what is myofascial pain?
Myofascial pain syndrome is a relatively common chronic pain disorder, where pressure on sensitive points in your muscles (trigger points) causes pain in the muscle. This syndrome typically occurs after a muscle is subjected to frequent and prolonged repetitive motions. This may be related to certain repetitive jobs like typing or in a factory production line, or sports and hobbies such as cycling or long-distance running. Stress-related muscle tension is also a factor that can be related to myofascial pain, particularly if prolonged.
While nearly everyone has experienced muscle tension pain, the discomfort associated with myofascial pain syndrome persists or worsens, particularly if the repetitive nature of the pain is not addressed.
Myofascial pain can exist in more extreme forms in association with a constellation of physical and cognitive symptoms in conditions such as fibromyalgia (See More), whiplash associated disorder (WAD) and temporo-mandibular joint disorder (TMD)
Several risk factors may lead to the development of muscle trigger points and subsequent myofascial pain. These fall into 2 broad groups and include:
- Injury- This can be either as a single, one-off acute muscle injury, such as a sporting injury or after a road traffic accident. Alternatively, it can be related to continuous repetitive muscle stress such as in endurance sports or certain jobs, and this may lead to the development of trigger points. Poor posture also may increase this risk.
- Stress and anxiety- Stress and anxiety may also be factors that increase the chances of developing muscle trigger points. Persistant stress and anxiety may lead to frequent clenching of the muscles, becoming a form of repeated strain that leaves muscles susceptible to trigger points. This may also explain the presence of this type of pain in conditions such as fibromyalgia, whiplash associated disorder and temporomandibular joint disorder (TMD)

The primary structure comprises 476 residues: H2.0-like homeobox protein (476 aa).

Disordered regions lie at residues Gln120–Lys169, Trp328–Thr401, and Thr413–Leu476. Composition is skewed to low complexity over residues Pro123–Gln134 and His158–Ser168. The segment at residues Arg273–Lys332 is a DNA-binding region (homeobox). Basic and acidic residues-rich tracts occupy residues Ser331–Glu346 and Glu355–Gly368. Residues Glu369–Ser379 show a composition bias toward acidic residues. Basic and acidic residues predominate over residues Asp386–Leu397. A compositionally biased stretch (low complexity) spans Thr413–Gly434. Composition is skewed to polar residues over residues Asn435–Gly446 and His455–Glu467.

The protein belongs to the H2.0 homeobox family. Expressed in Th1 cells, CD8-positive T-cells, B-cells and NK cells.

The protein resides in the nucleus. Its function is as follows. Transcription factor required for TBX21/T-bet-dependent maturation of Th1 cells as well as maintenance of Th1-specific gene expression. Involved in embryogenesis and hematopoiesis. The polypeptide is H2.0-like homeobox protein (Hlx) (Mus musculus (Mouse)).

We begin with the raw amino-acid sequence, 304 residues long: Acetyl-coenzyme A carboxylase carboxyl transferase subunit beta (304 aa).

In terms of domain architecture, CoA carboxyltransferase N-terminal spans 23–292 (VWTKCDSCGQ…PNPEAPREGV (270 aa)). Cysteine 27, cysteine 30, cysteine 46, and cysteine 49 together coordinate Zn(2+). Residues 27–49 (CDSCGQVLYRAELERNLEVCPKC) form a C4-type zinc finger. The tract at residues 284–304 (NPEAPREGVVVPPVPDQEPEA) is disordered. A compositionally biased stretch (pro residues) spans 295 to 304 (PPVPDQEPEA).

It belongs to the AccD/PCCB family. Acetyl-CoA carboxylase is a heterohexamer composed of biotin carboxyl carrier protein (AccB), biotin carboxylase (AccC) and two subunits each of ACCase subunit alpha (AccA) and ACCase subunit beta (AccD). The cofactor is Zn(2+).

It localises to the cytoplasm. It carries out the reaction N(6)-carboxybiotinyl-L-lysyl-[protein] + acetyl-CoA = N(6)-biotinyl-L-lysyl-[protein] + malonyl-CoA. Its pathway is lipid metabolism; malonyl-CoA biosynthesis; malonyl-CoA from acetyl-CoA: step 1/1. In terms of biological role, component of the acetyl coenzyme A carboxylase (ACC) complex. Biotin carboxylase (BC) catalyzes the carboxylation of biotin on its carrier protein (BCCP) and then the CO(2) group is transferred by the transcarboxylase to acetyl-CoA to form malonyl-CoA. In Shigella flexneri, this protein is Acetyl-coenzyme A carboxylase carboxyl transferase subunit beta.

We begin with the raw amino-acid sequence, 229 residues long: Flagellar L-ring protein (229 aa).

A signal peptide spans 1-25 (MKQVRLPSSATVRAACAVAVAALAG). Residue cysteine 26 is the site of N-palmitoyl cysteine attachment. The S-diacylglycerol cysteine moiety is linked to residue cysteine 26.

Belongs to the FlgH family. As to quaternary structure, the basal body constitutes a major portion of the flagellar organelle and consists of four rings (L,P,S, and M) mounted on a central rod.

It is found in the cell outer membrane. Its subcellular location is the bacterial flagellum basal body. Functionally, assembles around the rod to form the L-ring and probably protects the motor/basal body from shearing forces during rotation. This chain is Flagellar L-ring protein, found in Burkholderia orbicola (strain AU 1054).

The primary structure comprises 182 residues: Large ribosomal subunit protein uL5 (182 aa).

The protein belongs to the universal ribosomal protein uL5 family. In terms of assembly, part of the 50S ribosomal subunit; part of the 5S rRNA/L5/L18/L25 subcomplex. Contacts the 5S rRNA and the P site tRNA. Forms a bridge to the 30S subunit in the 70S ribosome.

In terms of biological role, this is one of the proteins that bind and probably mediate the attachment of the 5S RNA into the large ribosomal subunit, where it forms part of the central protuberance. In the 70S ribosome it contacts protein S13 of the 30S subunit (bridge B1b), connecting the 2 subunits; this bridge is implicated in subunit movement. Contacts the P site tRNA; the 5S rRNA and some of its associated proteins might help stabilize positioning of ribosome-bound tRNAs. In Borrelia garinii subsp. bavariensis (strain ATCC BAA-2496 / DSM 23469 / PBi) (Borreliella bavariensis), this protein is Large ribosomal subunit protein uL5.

treatment of myofascial pain
Management can be grouped 4 main areas. There is little or no evidence to state that one approach is better than another, and the treatment strategy is often tailored to the individual needs and preferences of the sufferer.
Pharmaco-Therapy – Drugs commonly used to treat myofascial pain include, in the first instance, simple analgesics such as paracetamol, ibuprofen and low dose codeine. Other options may include tri-cyclic antidepressants, muscle relaxing drugs or capsaicin. Current medical practice is moving away from prescribing strong opioid drugs for chronic non-cancer pain
Manual Therapy – A physiotherapist may devise a plan to help relieve your pain based on your signs and symptoms. Such a plan may involve strategies such as gentle stretching, work to improve posture, deep tissue massage and local application of heat and ultrasound.
Injection Therapy – Injections would not be seen as a long term solution for chronic myofascial pain, but may offer a temporary reprieve from intense pain to facilitate or initiate physiotherapy. Trigger point injections may contain cortisone (steroid), local anaesthetic only or botulinium toxin A. Injections for myofascial pain may lead to rapid symptomatic relief that can last anywhere from 3-6 months.
Psychological Support – There is no doubt that stress and anxiety are strongly linked with myofascial pain. It is not clear which is the cause and which is the effect, but the association is strong. For this reason, a clinical psychologist has a lot to offer in the management of myofascial pain, either in an individual setting, or in group therapy in the form of a pain management programme. This incorporates psychological techniques such as mindfulness and acceptance and conditioning therapy (ACT)
Other frequently seen chronic pain conditions
i am happy to consult on a number of other chronic pain conditions, including:-